Being a nuisance to visitors is a silent threat facing Vietnam’s tourism industry, but not much is being done about it.
Nguyen Tien Dat
Just because tourists don’t file complaints doesn’t mean they are satisfied with their experience in Vietnam. We know that many never bother to return, and we only have our irresponsibility and ignorance to blame.
Throughout the last 20 years I have worked in the aviation and tourism industry in our country, I’ve witnessed many issues troubling tourists and travelers – traffic jams, dirty streets, unsanitary food, and so on.
But today, I want to talk about one issue in particular that is shackling our tourism industry and could potentially cripple it forever.
I’m talking about how our tourists are literally stalked in every corner by vendors and beggars, and how we force overpriced products on them, praying on their naivety and lack of knowledge about Vietnamese culture and customs.
Take any mountainous area that has tourism potential. A bunch of kids and vendors follow you at every step, trying to sell you something. Even taking pictures might cost you money.
Or take some of Vietnam’s most beautiful beach towns like Da Nang or Nha Trang. The fact that restaurants in areas popular with tourists often hike up their prices for foreigners is nothing new to a seasoned traveler. Authorities have tried to crackdown on this practice, but the problem persists.
Even the airport is not a safe zone. There have been so many cases where tourists are greeted by taxi drivers upon arrival, saying they have been assigned to receive them. Only later do they realize that they have been scammed and forced to pay more than $100 for a short taxi trip.
Foreigners who know little of Vietnamese streets or language are especially vulnerable to these tactics. It’s no coincidence that they are some of the most frequently targeted victims of thieves and robbers in broad daylight.
The situation has been like this for years. This is why despite having a rich culture and great scenic beauty, Vietnam fails to attract many visitors to return to the country.
As tour organizers, we can’t solve this problem on our own. The responsibility to solve it also rests on our officials’ shoulders. But, unfortunately, the best response they can muster is a few apologies from some big shots on television. When taxis scam tourists, the relevant ministry should be held responsible. When vendors stalk customers, the police have to step in; neither tour guides nor tour agencies can tackle this problem effectively.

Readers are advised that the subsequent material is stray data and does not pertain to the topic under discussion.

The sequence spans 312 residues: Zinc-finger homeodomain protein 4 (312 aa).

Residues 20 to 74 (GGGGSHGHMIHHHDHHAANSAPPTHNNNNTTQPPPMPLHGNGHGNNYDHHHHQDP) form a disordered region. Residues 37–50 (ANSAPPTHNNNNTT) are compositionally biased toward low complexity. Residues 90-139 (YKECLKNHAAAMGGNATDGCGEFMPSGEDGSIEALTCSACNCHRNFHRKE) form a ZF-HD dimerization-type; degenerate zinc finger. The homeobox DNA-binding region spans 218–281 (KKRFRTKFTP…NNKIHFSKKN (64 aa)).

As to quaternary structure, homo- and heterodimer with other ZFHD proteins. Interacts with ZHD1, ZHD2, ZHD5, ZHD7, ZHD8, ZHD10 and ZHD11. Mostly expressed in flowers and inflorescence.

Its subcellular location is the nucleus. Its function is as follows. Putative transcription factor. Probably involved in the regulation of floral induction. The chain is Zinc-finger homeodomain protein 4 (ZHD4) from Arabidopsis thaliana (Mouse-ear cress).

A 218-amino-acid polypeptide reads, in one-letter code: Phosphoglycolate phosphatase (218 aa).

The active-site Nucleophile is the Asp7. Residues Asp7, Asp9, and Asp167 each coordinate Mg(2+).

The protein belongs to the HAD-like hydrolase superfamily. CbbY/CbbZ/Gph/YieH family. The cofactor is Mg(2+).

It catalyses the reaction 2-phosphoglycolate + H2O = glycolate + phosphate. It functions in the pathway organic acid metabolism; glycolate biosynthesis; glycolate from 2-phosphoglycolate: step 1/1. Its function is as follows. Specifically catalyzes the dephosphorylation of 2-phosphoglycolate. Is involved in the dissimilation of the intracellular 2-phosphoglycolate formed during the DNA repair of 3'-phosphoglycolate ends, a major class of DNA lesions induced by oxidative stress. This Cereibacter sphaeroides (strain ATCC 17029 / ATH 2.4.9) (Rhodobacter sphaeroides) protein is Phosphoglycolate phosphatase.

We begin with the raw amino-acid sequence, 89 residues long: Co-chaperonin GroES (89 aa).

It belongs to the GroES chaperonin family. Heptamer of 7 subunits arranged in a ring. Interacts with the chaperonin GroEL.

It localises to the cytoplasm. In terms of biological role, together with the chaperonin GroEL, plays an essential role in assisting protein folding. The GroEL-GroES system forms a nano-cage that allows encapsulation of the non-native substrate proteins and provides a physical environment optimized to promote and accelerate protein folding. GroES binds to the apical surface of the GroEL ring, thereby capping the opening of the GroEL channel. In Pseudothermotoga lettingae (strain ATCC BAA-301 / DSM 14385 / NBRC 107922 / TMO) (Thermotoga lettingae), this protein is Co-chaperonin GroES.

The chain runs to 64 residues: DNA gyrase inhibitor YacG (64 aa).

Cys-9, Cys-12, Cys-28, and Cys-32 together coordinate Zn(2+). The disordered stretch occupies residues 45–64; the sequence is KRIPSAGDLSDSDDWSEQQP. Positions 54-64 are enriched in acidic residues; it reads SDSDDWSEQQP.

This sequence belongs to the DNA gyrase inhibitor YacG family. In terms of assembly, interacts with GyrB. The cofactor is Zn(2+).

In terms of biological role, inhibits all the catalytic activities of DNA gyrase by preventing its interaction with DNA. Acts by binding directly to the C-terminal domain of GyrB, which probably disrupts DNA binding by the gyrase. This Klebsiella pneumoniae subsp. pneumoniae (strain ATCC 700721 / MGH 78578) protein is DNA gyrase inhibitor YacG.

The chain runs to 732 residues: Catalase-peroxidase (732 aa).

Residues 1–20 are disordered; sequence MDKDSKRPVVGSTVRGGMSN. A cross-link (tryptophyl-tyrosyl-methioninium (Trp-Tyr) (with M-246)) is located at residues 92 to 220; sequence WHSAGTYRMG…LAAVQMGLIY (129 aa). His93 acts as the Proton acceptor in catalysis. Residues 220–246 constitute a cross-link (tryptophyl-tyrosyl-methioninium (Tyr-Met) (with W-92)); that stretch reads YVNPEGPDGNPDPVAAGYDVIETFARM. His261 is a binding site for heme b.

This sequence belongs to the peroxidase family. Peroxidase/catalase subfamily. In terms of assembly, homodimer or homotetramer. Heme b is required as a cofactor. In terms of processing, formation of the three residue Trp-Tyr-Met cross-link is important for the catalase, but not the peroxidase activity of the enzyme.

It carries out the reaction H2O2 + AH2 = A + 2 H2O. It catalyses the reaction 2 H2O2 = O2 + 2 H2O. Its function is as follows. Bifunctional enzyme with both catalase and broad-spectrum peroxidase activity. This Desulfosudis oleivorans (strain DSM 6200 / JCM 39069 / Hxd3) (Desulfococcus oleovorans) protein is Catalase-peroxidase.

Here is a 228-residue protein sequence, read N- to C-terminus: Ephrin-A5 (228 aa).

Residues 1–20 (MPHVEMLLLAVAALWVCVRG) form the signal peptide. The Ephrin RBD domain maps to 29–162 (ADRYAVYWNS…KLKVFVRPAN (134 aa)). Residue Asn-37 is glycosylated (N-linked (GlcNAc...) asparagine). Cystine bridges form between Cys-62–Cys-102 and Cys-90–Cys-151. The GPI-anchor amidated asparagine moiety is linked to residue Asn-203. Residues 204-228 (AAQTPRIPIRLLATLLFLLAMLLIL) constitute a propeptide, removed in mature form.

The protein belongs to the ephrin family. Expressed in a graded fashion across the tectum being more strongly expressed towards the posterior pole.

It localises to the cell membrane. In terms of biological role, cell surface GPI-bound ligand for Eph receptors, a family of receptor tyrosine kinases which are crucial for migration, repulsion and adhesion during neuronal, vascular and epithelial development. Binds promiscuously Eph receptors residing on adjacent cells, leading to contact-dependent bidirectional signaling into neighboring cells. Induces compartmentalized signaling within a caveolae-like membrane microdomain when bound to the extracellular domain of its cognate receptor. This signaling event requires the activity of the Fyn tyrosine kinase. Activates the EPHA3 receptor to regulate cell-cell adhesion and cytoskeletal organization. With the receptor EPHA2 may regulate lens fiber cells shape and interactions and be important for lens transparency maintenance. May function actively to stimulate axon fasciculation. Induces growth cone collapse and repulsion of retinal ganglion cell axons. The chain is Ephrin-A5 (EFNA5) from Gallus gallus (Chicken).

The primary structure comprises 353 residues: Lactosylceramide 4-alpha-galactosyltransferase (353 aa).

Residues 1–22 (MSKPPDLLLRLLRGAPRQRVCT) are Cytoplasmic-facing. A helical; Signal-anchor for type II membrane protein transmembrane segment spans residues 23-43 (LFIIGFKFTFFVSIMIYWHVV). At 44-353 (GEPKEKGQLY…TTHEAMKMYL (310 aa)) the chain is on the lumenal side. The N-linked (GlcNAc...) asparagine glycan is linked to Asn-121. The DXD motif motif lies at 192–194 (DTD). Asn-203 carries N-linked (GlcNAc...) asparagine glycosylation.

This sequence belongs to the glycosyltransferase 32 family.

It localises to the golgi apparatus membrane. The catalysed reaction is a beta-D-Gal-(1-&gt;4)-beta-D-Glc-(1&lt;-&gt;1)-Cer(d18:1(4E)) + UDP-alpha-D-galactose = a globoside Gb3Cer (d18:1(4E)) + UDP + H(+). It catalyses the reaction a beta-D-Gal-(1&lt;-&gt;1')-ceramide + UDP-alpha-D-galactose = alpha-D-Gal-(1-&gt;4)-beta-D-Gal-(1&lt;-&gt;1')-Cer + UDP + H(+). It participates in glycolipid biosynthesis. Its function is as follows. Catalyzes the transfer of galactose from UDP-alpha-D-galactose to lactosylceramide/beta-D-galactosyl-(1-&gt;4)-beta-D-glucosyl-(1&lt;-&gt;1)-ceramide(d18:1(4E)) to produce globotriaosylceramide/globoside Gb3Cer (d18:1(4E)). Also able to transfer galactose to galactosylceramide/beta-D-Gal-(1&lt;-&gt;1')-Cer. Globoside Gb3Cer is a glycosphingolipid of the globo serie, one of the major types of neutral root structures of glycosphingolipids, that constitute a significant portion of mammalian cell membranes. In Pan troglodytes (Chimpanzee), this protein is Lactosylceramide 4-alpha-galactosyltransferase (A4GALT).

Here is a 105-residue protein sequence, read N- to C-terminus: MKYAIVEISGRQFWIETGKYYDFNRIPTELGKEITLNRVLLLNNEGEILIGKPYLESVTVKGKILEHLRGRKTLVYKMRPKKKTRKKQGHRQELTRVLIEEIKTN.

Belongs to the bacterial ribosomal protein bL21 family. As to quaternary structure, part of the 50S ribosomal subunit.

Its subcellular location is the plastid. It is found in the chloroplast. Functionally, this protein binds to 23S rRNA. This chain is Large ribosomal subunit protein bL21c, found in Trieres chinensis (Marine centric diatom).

Cyclo drivers wait for tourists at the site of the former imperial citadel in Hue, central Vietnam. Photo by AFP/Hoang Dinh Nam
Ignorance is not bliss
For all the rhetoric that we hear about tourism being identified as a key sector, we are showing irresponsibility and ignorance that will hurt us in the long run.
A traveler who visits Vietnam this year but doesn’t come back the next might not be a big problem now, but if it keeps happening for the next five or 10 years, the results can be devastating.
Many foreigners find it hard to report their dismay to authorities because of language barriers, and this makes some officials think that everything is okay. These people find it easy to disregard or dismiss issues by saying they have never received any actual complaint.
What we need to do right now is to create a grading system for our provinces to assess how well they are managing to develop their tourism scene. The grading can be done by our own tourists, tour agencies and tourism experts, and these results should be compiled digitally. It should be easy to do. A quick survey can be provided by tour agencies and be completed online anytime, anywhere.
Numbers don’t lie. This grading system may finally put an end to our reliance on data like number of tourists visited or Gross Domestic Product contribution to determine how effective our tourism industry is. Some categories I would like to see included are: how well order and security are maintained for tourists; how clean is the environment; and how developed is the infrastructure.
I grew up on one of the busiest streets in Hanoi for tourists, and I’ve seen things that would make no traveler want to return here.
It’s time we put an end to that. Now.
*Nguyen Tien Dat is a Vietnamese businessman. The opinions expressed are his own.